Friday, January 30, 2009

Everybody is Somebody

Tonight on the way home from work, I heard an interview on the radio. The lead-in was talking about a reporter investigating some strange circumstances surrounding a death.

Apparently, someone had called and told him that while in an abandoned building, they had discovered a body encased in a block of ice at the bottom of an elevator shaft. As the interview went on and the reporter described the case, he expressed how he wanted to bring some dignity to the deceased by burying the body properly.

His quote has been replaying in my head for the past couple of hours. "This was somebody's boy. Everybody is somebody's baby."

The interviewer repeated those words, faltering herself.

A small wave of emotion swept over me. If you're a parent, repeat those words out loud for yourself and you'll understand instantly.

Sit back and think for a minute.

There are wars raging on several continents this very minute. Genocides. Ethnic cleansings. Wholesale exterminations of millions of people because of their skin color, ethnicity, or religious beliefs. We're sending all our nation's kids to fight in places where we're not wanted for reasons that are unclear at best, and all we've got to show for it is a spiraling deficit and a wake of thousands of bodies--somebody's babies.

Hundreds of people in the Guantanamo Bay military prison. Political prisoners in China. Militia kidnapping victims in Columbia.

AIDS babies in Ethiopia. A cholera epidemic whipping through Zimbabwe. Children and farmers crippled by undiscovered mines in Cambodia and Vietnam, leftover from another generation's unrest.

So many Christians are passionate about the pro-life arguments. "50 million abortions since Roe V. Wade." "Life begins at conception."

I'm all for protecting the unborn innocents. But what about the ones that make it out of the womb? Why do we care so disproportionately for those in utero? If we are so damned concerned about life and how it begins at conception, why don't we care about when and where it ends?

We'll rally against the rescinding of the Mexico City policy, but we won't lift a finger for the kids in the Gaza strip being killed by Israeli tanks. We'll hold marches on the Hill on the anniversary of Roe V. Wade, but won't organize a canned food drive for crack babies in Baltimore. We'll chant witty slogans like "be a hero--save a whale; save a baby, go to jail," but won't serve chili at a homeless shelter or make goodie baskets for our troops in Afghanistan.

We'll pray that God will send help for hurricane or tsunami victims. Where's that help going to come from? Someone has to go. Praying that God will comfort those who've lost loved ones is great, but as a pastor friend of mine once said, sometimes the world needs God with some skin on 'em.

When's the last time you volunteered at an orphanage or senior center? Taken in a family who lost their home to foreclosure? Those lives are valuable, too. All those forgotten kids, all those abandoned elderly, all those dirty, smelly, homeless people.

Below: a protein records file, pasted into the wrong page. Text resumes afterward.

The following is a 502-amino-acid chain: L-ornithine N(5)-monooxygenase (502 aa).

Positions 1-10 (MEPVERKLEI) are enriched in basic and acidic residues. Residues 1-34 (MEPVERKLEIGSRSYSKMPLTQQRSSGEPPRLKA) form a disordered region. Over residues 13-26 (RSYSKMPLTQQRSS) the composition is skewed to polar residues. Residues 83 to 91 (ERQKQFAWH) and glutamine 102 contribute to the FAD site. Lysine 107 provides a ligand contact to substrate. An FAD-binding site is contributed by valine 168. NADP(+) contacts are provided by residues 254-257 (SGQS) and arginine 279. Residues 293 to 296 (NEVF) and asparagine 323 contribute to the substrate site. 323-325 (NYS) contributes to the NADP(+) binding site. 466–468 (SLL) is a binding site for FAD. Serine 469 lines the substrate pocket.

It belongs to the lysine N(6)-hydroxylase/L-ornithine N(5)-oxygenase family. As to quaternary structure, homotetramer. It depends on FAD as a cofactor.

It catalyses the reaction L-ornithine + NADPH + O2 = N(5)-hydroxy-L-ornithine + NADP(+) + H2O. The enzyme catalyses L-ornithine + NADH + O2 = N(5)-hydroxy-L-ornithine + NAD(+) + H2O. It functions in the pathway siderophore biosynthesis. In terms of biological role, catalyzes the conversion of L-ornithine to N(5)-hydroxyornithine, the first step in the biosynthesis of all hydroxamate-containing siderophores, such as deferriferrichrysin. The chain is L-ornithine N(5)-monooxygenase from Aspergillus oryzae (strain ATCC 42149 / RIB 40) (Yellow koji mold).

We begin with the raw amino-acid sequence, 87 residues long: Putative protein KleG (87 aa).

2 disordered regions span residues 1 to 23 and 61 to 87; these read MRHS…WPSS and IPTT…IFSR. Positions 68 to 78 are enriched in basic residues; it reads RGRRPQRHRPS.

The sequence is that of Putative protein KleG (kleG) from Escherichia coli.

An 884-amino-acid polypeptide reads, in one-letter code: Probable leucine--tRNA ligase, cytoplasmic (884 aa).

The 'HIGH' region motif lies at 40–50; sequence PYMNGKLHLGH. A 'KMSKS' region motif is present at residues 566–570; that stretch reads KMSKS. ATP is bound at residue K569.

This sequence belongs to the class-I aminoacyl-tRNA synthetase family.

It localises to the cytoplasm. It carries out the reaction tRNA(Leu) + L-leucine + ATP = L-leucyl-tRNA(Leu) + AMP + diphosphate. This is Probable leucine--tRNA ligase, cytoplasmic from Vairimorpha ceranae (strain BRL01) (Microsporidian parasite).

Everybody is somebody's baby.

Filed from my Windows Mobile® phone.


  1. Thanks for stopping by BonkLand last week...

    Thanks for this post...I am an avid supporter of pro-life causes, but wonder, too, why we don't place such high importance on the millions upon millions upon millions of oprhans worldwide...why we don't care about all of the kiddos in foster care in the U.S.

    Love this quote...
    Sometimes I'd like to ask God why he allows poverty, famine and injustice in the world when He could do something about it...but I'm afraid God might ask me the same question.

  2. By the way...I was just listing a couple of examples involving orphaned kiddos...I wasn't saying those are the only things we should be fighting for...

  3. Don't worry--there's plenty of things we should be concerned about. I think it's sad that Christians (at least many of the ones I know) hitch their wagon to the Pro-Life train without really thinking about all of the implications of such a stance.

    If you're arguing that every life is valuable (as I do), then you best be ready to answer the call to defend life at every level.

    So, an interesting juxtaposition:

    Obama, who is Pro-Choice versus Christians convinced that keeping detainees rotting in Guantanamo Bay without due process or who want to blow up Iran, Iraq, and Afghanistan. Is one better or worse than the other?

    The pro-life versus pro-choice argument can pose a difficult moral dilemma (to a wide variety of folks--pro war, anti social services for the poor, etc.) if you really dig in and take it to its logical conclusion. It's not just abortion, since it cuts to the heart of what value a person places on life. And, if one asks what value a you place on life before it's born, it stands to reason that you should place a similarly high value on life after the womb.

    Placing such a value, in my opinion, should dramatically change the way you view the world and should drastically influence the way you not only treat others, but how you use your time and resources. Those values should influence your opinions on long-term health care, unemployment benefits, children's health care, medical insurance, discrimination, and more.

  4. I had another post a few days ago that I think dovetails in with the valuation of life types of thoughts ...